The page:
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Jun 19, 2012, 02.50 PM IST
Shailendra Bhandari, MD & CEO, ING Vysya Bank is not too pessimistic and feels that RBI will ease rates at some time. He feels that there may be a rate cut in the next credit policy. In an interview to CNBC-TV8 he said that the repo rates may be cut in the range of 50-75 basis points in FY13.
However, Shailendra Bhandari, MD & CEO, ING Vysya Bank is not too pessimistic and feels that RBI will ease rates at some time. He feels that there may be a rate cut in the next credit policy. In an interview to CNBC-TV8 he said that the repo rates may be cut in the range of 50-75 basis points in FY13.
Nevertheless, tight liquidity concerns still overhangs the economic situation and RBI action can fix it.
Below is the edited transcript of the interview on CNBC-TV18. Also watch the accompanying video.
Q: The thing about yesterday's commentary is that a lot of people now expect to see nothing in terms of action for the second half, given what the RBI said about commodity prices, about the monsoon. Would you go with that?
A: In a way obviously, I think most of us were surprised that nothing happened yesterday. But if you look back say 20 days ago, before the GDP and the IIP numbers had come out, no one was actually expecting anything this time.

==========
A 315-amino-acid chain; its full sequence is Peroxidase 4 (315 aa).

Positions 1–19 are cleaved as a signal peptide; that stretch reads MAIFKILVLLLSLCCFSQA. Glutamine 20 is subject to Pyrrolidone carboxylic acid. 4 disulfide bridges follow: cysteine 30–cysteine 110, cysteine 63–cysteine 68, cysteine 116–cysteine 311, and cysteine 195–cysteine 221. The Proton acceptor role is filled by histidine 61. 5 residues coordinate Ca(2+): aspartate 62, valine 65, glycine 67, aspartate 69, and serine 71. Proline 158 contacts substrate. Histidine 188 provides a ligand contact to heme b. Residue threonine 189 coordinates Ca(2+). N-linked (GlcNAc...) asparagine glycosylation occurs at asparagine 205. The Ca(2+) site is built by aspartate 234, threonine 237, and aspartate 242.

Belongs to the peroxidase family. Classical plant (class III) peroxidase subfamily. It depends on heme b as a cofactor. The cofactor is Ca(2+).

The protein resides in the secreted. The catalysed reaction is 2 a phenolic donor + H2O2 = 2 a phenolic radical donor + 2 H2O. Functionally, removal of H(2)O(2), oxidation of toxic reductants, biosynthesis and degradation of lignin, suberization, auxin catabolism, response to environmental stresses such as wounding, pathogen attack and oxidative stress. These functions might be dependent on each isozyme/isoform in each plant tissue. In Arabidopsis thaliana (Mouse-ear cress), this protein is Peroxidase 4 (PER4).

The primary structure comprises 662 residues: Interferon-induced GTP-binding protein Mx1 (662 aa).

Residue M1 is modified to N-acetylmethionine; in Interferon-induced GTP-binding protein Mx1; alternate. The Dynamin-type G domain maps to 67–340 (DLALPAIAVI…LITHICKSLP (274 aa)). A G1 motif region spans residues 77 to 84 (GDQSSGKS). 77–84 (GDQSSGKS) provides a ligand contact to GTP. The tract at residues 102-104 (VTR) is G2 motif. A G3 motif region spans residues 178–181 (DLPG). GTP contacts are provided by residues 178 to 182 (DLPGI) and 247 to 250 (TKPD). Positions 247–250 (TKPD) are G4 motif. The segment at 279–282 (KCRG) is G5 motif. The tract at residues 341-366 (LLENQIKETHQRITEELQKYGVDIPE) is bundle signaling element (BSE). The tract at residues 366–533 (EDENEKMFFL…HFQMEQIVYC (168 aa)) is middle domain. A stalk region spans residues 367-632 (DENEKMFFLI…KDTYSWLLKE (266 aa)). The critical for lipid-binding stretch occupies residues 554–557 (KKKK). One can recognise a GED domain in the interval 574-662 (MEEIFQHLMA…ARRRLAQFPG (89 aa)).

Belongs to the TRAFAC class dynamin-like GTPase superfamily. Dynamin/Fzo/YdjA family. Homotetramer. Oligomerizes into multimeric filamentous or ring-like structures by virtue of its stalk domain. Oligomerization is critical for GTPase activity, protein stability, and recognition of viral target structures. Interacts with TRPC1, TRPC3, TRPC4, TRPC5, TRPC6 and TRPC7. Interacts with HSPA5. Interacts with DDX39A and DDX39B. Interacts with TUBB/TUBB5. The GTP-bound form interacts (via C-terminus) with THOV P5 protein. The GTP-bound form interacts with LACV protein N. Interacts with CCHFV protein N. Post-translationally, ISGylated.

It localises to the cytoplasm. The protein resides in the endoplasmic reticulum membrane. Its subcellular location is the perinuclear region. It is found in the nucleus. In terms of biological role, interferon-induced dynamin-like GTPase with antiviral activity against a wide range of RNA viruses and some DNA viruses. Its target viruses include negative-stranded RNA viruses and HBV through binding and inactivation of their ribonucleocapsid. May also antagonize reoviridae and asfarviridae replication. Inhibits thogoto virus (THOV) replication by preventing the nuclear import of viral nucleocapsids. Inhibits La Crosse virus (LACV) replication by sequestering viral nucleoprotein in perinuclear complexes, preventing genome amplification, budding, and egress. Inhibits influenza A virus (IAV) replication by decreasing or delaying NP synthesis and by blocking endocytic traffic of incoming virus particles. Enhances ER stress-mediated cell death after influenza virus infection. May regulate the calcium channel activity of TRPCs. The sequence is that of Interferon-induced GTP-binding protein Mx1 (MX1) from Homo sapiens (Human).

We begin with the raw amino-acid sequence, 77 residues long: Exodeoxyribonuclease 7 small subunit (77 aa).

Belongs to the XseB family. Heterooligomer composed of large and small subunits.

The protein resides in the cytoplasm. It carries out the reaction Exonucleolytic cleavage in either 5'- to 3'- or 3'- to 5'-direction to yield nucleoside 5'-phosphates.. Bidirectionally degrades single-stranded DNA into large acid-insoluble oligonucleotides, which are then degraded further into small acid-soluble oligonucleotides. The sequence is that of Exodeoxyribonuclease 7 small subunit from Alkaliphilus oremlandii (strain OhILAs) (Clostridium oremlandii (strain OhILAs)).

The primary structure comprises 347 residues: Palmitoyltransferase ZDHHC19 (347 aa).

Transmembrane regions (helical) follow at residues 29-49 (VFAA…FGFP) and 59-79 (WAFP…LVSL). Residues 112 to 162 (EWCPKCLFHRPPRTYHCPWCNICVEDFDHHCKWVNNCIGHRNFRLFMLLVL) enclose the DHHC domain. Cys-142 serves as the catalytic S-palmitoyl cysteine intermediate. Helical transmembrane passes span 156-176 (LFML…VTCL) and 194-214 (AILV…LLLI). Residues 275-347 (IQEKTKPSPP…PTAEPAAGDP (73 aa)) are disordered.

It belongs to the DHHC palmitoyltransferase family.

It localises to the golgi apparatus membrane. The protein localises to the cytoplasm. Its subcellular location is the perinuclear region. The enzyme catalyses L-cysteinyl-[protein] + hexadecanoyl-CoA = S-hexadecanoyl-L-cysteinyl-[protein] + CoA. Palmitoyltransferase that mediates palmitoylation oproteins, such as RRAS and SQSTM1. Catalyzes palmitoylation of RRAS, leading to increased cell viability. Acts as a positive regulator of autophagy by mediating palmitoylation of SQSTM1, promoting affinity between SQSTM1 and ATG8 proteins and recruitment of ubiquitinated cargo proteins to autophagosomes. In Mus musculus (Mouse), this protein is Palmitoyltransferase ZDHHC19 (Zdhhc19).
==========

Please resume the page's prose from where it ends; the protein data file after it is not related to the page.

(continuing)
If 20 days or a month ago you had asked most of us, we would have said that we expect interest rates, repo rates to come down by 50-75 bps over the rest of this financial year. There could be another CRR cut of 25-50 bps again during the next 9-10 months and I think we have gone back to that scenario.
Right now, it's probably being just too pessimistic to say that nothing will happen. The reality is that the RBI has noted core inflation is down and they have linked it to demand. There will be reason for them to act and I am personally of the school of thought that doesn't rule out something happening as early as July.
Q: What is the liquidity situation on the ground right now and what did you take away from what the RBI said about continuing OMOs. Did you get the feeling that they are considering CRR as a liquidity unleashing tool in the near future or they are content with the liquidity picture and OMOs will suffice for the moment, according to them?
A: I think it's not just the OMOs. The fact is that they did inject a greater amount of liquidity through export refinance. So they are equating that to a 0.5% cut in CRR. To that extent, they have injected liquidity but the fact is that liquidity is very tight. Right now of course, there will be some impact of the advance tax outflows but, even if you look at a more normalized scenario over the last two years, I don't recollect a single day when banks were not borrowing from the repo window.
I think most days, it has been over the 1% target. Even if you look at the deposit growth for last year, forget about the March number which is 17, but if you look at March 23 before the window dressing, it was around 13-14. The reality is that liquidity is tight, deposits are growing slowly and the RBI does need to do something.